Texas DBA Formation in Easy Steps
Starting a DBA in Texas as a business owner might be advantageous for your small enterprise. A DBA may be useful in allowing you to operate under a different business name than the one that serves as its legal name.
While establishing a DBA in Texas is not difficult, there are important details to be aware of. Your business entity will have a big impact on how you set up your DBA. And you’ll need to fill out different paperwork depending on it. The basic stages to starting a Texas DBA are listed below.
A DBA Is What?
An abbreviation for doing business is a DBA. If a company wants to operate under a name other than its legal name, DBAs can be useful.
DBAs are also referred to as assumed names in Texas.
Which Corporate Bodies Do DBA Filings in Texas?
In each county where they maintain a business office, the following legal entities for business in Texas must file an assumed name certificate with the county clerk’s office:
- Broader partnerships
- Joint endeavors
- Single-person businesses
The county clerk’s office and the Secretary of State will receive assumed name certificates from the following commercial entities:
- Corporations (for-profit, nonprofit, professional, or other incorporated entities)
- Limited liability companies (including professional limited liability corporations) (including professional limited liability companies)
- Confined liability companies
- Exclusive collaborations
- Associations for professionals
Additionally, these organizations are required to have a registered agent file in the county of the DBA’s principal office, if it is in Texas, or the registered office, if it is outside of Texas.
Important Considerations When Filing a Texas DBA
True name: Keep in mind that you cannot use your real birth name as your Texas DBA in the Lone Star State.
Mistaking your DBA for an LLC or “limited liability company” is illegal. An LLC is a type of corporate structure that provides specific liability protection. Whereas a DBA is essentially a brand identity. Your DBA name cannot include the words “LLC” or “corporation”. To receive the benefits, your company must be registered as a Texas LLC or corporation.
Avoid using it to conceal: Some people might think that using a DBA will secure their identity. These records are public data, even though using a fictional name offers you an alias for your Texas company. Don’t use a DBA to conceal the fact that you are a company’s owner and operator.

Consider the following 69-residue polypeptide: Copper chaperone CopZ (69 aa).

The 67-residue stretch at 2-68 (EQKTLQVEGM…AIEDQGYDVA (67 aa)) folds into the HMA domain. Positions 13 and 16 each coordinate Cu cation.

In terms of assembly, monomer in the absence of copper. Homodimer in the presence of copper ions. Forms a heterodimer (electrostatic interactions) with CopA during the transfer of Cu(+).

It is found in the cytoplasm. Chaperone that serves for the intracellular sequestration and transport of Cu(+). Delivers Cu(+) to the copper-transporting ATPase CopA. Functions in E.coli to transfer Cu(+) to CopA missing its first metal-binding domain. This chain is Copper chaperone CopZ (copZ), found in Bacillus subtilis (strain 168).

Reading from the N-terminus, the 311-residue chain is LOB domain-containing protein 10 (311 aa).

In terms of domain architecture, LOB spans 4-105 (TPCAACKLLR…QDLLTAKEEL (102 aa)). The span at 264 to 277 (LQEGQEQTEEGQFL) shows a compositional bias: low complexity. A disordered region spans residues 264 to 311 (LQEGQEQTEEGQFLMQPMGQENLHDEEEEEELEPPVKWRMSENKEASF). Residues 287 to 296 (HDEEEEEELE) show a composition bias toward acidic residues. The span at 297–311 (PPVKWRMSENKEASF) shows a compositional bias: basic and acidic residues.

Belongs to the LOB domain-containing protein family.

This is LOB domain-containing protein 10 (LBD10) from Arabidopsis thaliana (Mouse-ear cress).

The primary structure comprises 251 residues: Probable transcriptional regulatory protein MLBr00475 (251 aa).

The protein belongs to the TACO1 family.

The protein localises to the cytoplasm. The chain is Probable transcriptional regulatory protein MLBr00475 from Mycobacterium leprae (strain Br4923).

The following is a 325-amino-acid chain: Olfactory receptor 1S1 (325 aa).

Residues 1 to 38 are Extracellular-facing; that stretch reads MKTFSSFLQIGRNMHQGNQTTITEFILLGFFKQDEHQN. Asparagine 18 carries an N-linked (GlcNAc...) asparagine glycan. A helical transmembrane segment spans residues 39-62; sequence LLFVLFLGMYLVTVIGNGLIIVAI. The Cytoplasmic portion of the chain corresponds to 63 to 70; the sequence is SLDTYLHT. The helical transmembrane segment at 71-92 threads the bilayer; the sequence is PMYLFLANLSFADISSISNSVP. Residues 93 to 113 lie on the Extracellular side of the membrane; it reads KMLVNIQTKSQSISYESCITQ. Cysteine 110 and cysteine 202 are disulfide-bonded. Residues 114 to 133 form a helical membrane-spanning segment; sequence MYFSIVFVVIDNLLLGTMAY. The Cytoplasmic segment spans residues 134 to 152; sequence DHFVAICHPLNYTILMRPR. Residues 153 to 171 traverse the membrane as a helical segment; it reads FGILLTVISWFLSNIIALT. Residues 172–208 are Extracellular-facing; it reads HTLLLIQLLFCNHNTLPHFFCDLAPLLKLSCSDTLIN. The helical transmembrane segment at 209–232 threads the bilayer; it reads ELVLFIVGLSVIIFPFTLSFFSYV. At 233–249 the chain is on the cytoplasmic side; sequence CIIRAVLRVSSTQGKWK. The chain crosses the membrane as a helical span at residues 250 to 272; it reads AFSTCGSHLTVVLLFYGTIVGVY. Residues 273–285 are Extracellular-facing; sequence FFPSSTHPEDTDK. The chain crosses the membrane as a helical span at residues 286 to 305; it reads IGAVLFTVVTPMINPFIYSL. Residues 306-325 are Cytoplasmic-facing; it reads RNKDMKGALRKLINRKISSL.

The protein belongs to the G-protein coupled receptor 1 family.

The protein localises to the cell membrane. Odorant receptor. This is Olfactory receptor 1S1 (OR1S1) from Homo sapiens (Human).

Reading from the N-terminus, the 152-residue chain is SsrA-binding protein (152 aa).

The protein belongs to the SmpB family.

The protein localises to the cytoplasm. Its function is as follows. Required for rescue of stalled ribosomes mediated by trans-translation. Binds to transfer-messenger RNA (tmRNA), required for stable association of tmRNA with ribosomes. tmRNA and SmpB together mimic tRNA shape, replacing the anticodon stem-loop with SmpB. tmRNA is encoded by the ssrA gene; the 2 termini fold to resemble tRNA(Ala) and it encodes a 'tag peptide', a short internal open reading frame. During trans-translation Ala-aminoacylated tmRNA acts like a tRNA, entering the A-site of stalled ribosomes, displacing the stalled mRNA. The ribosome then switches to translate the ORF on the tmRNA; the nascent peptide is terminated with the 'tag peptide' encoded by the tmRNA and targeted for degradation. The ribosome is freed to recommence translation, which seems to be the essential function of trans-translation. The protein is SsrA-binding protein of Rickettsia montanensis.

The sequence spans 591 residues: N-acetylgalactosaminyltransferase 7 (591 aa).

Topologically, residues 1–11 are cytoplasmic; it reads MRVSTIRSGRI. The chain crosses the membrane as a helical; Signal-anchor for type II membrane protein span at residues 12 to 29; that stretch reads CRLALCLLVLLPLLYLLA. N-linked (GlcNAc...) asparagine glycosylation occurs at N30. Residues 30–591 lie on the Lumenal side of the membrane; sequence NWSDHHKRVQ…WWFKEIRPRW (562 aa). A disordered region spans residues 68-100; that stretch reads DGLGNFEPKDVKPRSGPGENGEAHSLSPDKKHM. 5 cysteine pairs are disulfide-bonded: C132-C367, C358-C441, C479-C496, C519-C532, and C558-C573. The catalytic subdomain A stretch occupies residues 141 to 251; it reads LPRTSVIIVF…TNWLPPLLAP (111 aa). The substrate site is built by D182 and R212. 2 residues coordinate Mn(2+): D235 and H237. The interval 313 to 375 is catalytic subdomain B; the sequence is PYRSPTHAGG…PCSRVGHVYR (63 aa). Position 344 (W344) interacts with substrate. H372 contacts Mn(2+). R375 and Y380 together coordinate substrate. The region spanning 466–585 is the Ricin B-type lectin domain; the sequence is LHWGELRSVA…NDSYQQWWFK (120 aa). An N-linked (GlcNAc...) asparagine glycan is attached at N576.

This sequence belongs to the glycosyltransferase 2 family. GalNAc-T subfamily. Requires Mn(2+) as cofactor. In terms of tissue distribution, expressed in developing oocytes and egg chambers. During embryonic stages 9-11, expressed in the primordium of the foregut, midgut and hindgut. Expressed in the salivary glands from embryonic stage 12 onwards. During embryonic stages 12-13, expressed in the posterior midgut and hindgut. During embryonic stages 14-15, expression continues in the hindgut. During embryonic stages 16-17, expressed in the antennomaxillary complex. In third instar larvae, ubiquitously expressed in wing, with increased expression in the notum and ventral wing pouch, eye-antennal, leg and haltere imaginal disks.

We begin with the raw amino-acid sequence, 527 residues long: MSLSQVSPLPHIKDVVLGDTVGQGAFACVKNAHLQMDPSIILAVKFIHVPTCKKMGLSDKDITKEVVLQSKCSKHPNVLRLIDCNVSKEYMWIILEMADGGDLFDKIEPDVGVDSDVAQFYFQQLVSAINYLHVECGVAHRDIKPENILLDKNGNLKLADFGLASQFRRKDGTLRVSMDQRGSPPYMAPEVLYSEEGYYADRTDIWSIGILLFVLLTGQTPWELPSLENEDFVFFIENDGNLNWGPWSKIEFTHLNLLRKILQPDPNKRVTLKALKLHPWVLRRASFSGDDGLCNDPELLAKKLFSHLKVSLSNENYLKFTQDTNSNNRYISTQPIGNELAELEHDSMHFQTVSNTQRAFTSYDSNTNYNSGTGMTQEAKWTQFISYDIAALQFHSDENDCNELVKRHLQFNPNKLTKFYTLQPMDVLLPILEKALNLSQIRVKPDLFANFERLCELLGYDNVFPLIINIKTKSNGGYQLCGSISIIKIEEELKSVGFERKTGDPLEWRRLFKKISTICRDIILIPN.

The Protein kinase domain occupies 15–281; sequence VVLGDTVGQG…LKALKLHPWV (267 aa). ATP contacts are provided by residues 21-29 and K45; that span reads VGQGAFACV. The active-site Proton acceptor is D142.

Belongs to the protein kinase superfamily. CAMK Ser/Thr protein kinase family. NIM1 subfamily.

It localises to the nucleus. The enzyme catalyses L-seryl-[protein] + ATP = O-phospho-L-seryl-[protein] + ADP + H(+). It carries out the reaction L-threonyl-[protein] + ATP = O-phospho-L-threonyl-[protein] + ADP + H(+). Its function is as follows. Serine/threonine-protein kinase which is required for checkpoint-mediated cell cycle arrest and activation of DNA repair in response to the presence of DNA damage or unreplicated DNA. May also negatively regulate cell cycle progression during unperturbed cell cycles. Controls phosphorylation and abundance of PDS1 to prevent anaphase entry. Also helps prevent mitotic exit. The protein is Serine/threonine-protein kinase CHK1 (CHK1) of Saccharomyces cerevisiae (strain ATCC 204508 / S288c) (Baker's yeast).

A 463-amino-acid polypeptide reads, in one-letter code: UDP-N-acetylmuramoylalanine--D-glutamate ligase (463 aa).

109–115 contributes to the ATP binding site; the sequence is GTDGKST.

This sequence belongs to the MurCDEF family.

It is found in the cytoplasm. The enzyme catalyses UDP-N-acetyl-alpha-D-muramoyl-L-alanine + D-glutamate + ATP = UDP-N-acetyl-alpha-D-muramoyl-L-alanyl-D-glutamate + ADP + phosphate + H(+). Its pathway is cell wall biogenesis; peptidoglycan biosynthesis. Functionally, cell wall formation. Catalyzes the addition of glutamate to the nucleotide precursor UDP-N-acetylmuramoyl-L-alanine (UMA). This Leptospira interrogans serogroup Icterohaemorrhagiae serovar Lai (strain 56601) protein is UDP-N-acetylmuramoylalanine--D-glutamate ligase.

Texas DBA Requirements
In Texas, there are two DBA requirements for corporate entities.
Within 60 days of a change, a business entity must submit a new certificate to the Secretary of State or the county or counties where the business is located.
- Accepting a new venture or partner for partnerships
- Termination of a partnership or joint venture
- Organizational structure for businesses or professionals
- Place of registration Ownership (for a proprietorship or sole practitioner)
Regarding assumed business name certificates, Texas has a second prerequisite for a DBA. Business entities are no longer required to file an assumed name certificate with the county clerk if they do so with the Secretary of State.
Texas DBA Filing Fees
Depending on where you file for a DBA, the exact amount of costs you’ll pay will change.
You must pay $25 for each assumed name certificate and $10 for each statement of the abandonment of an assumed name certificate. If you file with the Secretary of State.
If you choose to file your DBA with a Texas county clerk, there can be varying fees.
Do DBAs Require EINs?
To register a DBA in Texas, you won’t require an EIN. The legal name of a company entity, not a DBA name, is used by the IRS to give an EIN.
Starting a DBA in Texas
In Texas, establishing a DBA involves a few steps.
Step 1: A Name Availability Check
To start a DBA, you must first verify name availability. Your DBA name needs to be distinct from any company names registered with the Secretary of State.
You can check the Comptroller of Public Accounts database for small businesses’ entity names, filing numbers, or tax IDs to see if your proposed business name is already taken.
For new business owners, finding a distinctive brand name and (normal-looking) domain to go with it can take some time. This quick and easy tool from Business Name Zone produces name and domain combinations for you depending on your input.
Step 2: Obtain the Certificate of Assumed Name
To start a DBA in Texas, the next step is to get an assumed name certificate. Either a form from the Secretary of State or one from the county clerk will do.
If your company is a sole proprietorship, general partnership, or joint venture, you must fill out an assumed name certificate form at the county clerk’s office.
To use their DBA in Texas, all other business organizations must submit Form 503 to the Secretary of State.
Step 3: Notarize the Form
Choosing whether to notarize the form is the fourth stage in the Texas DBA process. You should be aware of a crucial requirement because it could have an impact on you depending on the structure of your company.
If your company is not incorporated, you must get your form notarized before submitting it.
If you submit an assumed name certificate form (Form 503) to the Secretary of State, it does not need to be notarized. So, this form will be used to file and deliver to the Secretary of State.
We Can Aid with the Texas DBA Formation
The usage of a DBA might be advantageous as your small business expands. You have easy alternatives for launching a DBA in the state of Texas.
We can assist you when it’s time to establish a DBA in Texas. Start your research by working with Your Part Time Accountant entity creation experts.